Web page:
Listen Up! 5 Questions for Jolie Holland
You know those people who are so obviously doing exactly what they’re supposed to? Jolie Holland is one of them. Since the early aughts, the Texas-born musician (who was also a founding member of Canadian folk group The Be Good Tanyas) has been steadily releasing personal, poetic records that incorporate so many different styles of music—from folk to jazz to soul to rock—that she defies genre.
Case in point: “Waiting for the Sun,” the first single off her upcoming release Wine Dark Sea. The easy, swinging track mixes Holland’s throaty vocals, a punchy horn section and a crazy guitar solo—and makes it all work together perfectly. We grabbed a moment with Jolie and asked her a few questions about her new record, her favorite singers and nomadic living.
THE THREAD: We really love the relaxed party vibe in the “Waiting for the Sun” video. Everybody looks like they’re having a great time. Where did you guys film that? Are those all just friends of yours?
JOLIE HOLLAND: The dancers are very dear friends, and there were a couple friends of friends. We were at a Brooklyn studio that belongs to a great experimental dance troupe called LAVA.
THE THREAD: Tell us a little about Wine Dark Sea. How is it different from your previous releases?
JOLIE: I realized I needed a giant band to execute this particular vision—usually seven or eight of us at once. There are two full drum kits on every song and often four electric guitars—all recorded live.
THE THREAD: You’ve got an incredibly rich, totally unmistakable voice. Are there any singers that you consider influences? Or are there voices that you just really, really love?
JOLIE: Thank you. Mavis Staples is the Queen of the America I love. She’s one of the greatest living singers in the world. Buffy Sainte-Marie, Nina Simone, Blind Willie McTell and Umm Kulthum are some of the other singers that make me feel like a teenage fanboy. I also love “terrible” singers like Keith Richards and young Will Oldham—even if they’re out of tune, the feeling is really all that matters.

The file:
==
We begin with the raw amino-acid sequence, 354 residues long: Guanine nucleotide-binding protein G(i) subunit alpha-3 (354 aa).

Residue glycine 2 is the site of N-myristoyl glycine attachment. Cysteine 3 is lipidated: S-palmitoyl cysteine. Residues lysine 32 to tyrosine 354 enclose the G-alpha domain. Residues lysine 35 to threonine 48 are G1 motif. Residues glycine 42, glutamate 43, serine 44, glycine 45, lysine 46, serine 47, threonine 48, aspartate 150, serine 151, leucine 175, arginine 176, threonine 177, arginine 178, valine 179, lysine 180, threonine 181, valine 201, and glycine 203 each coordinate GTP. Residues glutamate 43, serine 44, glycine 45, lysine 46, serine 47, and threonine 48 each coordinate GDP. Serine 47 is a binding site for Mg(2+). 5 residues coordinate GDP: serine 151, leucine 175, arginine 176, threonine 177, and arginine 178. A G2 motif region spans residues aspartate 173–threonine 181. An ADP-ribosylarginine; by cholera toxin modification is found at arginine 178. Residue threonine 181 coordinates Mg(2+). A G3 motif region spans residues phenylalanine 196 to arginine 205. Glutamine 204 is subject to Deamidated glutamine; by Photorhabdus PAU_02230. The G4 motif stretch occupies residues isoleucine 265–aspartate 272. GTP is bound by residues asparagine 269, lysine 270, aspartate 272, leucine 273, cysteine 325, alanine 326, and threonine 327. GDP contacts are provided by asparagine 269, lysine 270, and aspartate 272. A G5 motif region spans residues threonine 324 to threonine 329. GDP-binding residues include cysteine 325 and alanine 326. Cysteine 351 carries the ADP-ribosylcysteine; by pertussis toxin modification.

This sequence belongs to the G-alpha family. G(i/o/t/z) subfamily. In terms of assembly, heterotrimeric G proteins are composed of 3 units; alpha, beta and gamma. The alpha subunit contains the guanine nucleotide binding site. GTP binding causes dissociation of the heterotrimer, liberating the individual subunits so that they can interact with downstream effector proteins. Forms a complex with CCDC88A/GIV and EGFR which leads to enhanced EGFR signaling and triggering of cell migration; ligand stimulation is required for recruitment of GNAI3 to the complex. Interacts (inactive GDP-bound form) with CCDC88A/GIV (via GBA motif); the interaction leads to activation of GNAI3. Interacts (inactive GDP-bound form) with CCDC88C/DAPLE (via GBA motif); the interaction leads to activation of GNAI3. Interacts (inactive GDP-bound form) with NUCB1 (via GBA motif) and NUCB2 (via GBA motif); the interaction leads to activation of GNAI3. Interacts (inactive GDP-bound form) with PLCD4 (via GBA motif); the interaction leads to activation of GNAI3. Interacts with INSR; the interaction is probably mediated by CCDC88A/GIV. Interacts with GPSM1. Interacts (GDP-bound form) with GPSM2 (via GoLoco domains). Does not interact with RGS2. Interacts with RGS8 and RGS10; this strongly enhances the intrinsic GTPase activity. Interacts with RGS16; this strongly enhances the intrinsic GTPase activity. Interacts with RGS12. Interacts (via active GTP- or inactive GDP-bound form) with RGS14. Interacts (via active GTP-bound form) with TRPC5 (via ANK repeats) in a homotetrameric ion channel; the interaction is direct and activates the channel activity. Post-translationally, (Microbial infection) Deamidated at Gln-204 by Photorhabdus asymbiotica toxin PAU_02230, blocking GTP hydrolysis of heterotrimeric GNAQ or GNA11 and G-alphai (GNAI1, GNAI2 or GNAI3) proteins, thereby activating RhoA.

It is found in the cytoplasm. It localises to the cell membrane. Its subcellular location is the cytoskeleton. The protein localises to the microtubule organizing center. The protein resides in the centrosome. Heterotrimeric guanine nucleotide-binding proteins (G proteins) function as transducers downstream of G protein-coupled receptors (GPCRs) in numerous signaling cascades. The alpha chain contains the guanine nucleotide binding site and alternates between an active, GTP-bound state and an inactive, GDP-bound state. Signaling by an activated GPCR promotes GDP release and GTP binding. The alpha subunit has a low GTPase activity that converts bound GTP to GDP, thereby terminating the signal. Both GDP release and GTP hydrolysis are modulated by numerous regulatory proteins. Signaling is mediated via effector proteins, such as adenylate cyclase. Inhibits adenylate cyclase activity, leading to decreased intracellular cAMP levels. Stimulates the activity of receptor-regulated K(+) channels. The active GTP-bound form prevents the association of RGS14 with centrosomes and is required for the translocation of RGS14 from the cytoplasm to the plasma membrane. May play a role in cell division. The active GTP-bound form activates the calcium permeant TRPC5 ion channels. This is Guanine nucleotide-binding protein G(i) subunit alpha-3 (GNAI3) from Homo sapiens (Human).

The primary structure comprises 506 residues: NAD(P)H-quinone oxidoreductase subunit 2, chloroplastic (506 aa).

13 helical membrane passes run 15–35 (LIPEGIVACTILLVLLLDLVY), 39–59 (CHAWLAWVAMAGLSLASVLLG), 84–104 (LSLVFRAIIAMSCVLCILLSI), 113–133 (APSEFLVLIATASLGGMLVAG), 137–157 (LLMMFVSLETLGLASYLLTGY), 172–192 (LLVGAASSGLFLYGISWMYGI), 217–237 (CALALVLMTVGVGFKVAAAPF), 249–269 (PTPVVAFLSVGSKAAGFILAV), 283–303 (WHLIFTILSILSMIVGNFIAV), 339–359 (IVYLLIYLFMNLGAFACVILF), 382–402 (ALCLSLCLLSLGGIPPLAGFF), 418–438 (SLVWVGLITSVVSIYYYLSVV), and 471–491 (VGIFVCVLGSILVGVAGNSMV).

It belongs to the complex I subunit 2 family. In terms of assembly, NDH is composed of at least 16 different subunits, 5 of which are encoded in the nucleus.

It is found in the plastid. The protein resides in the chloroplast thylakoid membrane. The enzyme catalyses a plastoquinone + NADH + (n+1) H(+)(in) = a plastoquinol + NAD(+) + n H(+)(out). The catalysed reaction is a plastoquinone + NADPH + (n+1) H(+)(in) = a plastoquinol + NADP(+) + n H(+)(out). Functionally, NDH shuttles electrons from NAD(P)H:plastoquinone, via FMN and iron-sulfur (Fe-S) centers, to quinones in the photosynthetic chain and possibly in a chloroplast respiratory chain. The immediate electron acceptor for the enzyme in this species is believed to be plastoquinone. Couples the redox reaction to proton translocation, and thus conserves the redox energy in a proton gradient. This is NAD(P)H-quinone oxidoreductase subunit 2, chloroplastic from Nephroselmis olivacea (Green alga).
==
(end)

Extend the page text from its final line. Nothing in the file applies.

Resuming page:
THE THREAD: You work with amazing musicians, but you’re a multi-instrumentalist yourself. Do you think it makes it easier to communicate with your bandmates or a producer when you’ve got such a strong background with a variety of instruments?
JOLIE: I’ve produced all my own records, sometimes in collaboration with a co-producer. When everybody is at the top of their game, the conversation becomes more about feeling than technique. I tell ’em things like, “The bass line needs to be like a vacation on the beach,” or “I want this synthesizer part to be like a 7-foot-tall drag queen in high heels.”
THE THREAD: You’ve lived in a bunch of different places—New Orleans, Texas, Vancouver, B.C.—to name a few. Is there any place you’d like to live that you haven’t yet?
JOLIE: I’ve lived in most of the big cities of North America—I’ve done this by necessity, even though I’m a homebody at heart. I’m satisfied to stay on the same nomadic circuit: New York, New Orleans, Oakland, Austin. My favorite way to live is in an urban beehive of weirdo artistes. I wanna come home at 4am and find a housemate working on a printing project, blasting Harry Partch and drinking kava kava.
Jolie Holland’s latest record, Wine Dark Sea, comes out May 20 on ANTI- Records.